Friday, 13 March 2020

Review - Jason Lives: Friday the 13th Part VI



It should be no surprise to anyone to learn that I love horror movies (and books). Since today's Friday the 13th, I'm featuring a review for Jason Lives: Friday the 13th Part VI by Simon Hawke, which is based on the screenplay by Tom McClouglin for the sixth Friday the 13th film. The movie was released in 1986 and it marked the return of the horror villain icon Jason Voorhees, who was absent from the previous entry. (Spoiler Alert: Jason was replaced with a copycat killer!)

I have no clue what year I first saw Jason Lives but I do know it was the third Friday 13th movie I had seen at the time. The movie aired on TNT near midnight and I attempted to stay up to watch it but I kept falling asleep and ended up going to bed. No worries! I recorded it on VHS and watched the rest of it the next day, which drove my mother nuts as she hates horror flicks. Anyway, Jason Lives happens to be second favorite Friday the 13th movie. (FYI - Friday the 13th: The Final Chapter gets my #1 spot!). I stumbled upon the novelization many years ago at a thrift store. I don't recall the price but it was under 25 cents, which was a steal as the title is currently going for around $150 for a used copy on eBay.

Jason Lives is set a few years after Friday the 13th: A New Beginning, where an adult Tommy Jarvis has just been released from a psychic ward. When he was little kid (Friday the 13th: The Final Chapter), Jason murdered his mother and along with several teenagers. With a machete to the face, Tommy thought he had stopped Jason. Well, that's until the hallucinations started and a madman wearing a hockey mask tried to kill him at the Pinehurst Halfway House (Friday the 13th: A New Beginning). To stop the hallucinations, Tommy needs to make sure Jason is actually dead, which leads him, and his friend Allen, going to Eternal Rest Cemetery at night to dig up Jason's corpse.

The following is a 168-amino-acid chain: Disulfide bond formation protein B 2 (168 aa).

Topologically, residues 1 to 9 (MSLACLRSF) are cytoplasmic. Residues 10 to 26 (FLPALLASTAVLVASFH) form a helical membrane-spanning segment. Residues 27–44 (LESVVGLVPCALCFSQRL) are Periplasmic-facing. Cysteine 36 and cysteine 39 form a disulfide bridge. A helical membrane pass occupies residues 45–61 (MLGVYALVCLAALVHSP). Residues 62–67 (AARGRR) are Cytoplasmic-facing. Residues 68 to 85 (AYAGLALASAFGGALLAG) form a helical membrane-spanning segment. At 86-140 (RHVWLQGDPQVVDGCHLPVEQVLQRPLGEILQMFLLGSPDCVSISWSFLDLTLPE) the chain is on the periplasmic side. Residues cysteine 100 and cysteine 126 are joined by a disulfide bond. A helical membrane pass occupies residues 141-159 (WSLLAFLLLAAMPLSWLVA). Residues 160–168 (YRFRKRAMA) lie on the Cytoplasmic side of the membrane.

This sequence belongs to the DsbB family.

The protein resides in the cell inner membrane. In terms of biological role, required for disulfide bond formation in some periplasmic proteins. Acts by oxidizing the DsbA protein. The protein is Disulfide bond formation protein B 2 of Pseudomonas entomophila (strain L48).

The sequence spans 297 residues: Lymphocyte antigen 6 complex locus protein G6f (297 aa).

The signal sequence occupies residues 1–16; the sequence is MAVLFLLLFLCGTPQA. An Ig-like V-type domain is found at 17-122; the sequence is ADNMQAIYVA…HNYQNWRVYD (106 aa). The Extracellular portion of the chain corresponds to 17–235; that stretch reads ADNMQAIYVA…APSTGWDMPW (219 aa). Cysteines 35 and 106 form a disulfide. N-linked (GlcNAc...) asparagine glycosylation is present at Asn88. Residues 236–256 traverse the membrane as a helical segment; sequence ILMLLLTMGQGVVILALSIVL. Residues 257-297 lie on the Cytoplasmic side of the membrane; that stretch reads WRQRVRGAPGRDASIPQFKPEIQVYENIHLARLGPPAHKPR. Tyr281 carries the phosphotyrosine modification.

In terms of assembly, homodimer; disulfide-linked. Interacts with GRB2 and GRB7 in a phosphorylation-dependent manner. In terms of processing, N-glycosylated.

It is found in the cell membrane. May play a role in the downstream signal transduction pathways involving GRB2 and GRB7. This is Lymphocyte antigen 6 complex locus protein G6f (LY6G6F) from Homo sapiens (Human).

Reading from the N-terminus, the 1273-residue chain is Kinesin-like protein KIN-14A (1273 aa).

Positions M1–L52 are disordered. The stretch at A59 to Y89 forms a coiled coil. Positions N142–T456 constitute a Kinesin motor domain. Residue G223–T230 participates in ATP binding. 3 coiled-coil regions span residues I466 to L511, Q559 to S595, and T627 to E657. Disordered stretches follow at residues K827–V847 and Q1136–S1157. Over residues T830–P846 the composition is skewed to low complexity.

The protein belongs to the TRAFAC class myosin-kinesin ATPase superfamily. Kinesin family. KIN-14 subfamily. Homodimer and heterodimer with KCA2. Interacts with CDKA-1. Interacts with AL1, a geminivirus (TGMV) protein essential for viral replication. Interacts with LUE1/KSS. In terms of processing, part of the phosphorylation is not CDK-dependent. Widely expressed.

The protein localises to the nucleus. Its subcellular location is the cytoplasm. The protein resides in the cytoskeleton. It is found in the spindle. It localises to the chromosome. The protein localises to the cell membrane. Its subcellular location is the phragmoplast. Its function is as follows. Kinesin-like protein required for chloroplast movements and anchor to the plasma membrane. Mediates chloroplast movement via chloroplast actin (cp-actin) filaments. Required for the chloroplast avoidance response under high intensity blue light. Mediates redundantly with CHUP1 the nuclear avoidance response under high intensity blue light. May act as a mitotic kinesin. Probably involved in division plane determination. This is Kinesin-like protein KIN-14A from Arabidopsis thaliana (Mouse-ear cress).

Tommy stabs Jason repeatedly with an iron fence spike.

Big Mistake!

Lightening strikes the spike and resurrects Jason! Tommy barely escapes, but sadly, Allen meets his end.

Final Thoughts

As with the opening, the book plays out exactly like the movie with Tommy attempting to get the local authorities to believe Jason is back. The only person who actually believes him is the sheriff's daughter Megan, who helps him escape jail and together, they confront Jason at the Forest Green Lake (Camp Crystal Lake).

The author, Simon Hawke, gives us a glimpse at Jason's childhood. Unlike the films, he's never referred as being deformed, but instead he was a silent child who was bullied at school and at Camp Crystal Lake.

Sheriff Michael Garris is given a little bit of a backstory, a widowed Vietnam veteran who's doing his best to raise his teenage daughter, Megan. In the film, the character comes off as an idiot but he's better written in the novelization.

The biggest change is the ending, where Jason's mask floats to the top of the lake. Later, Mr. Voorhees is visiting Eternal Rest Cemetery, only to learn his son has risen from the grave. Jason's father has never appeared on-screen. The ending with Jason's mask was filmed but wasn't used in the movie. The Mr. Voorhees ending was planned but never filmed, which is sad, as I would've liked to have seen it.

Overall, Jason Lives: Friday the 13th Part VI is a must read for any Friday the 13th fan - if you can get your hands on a copy.



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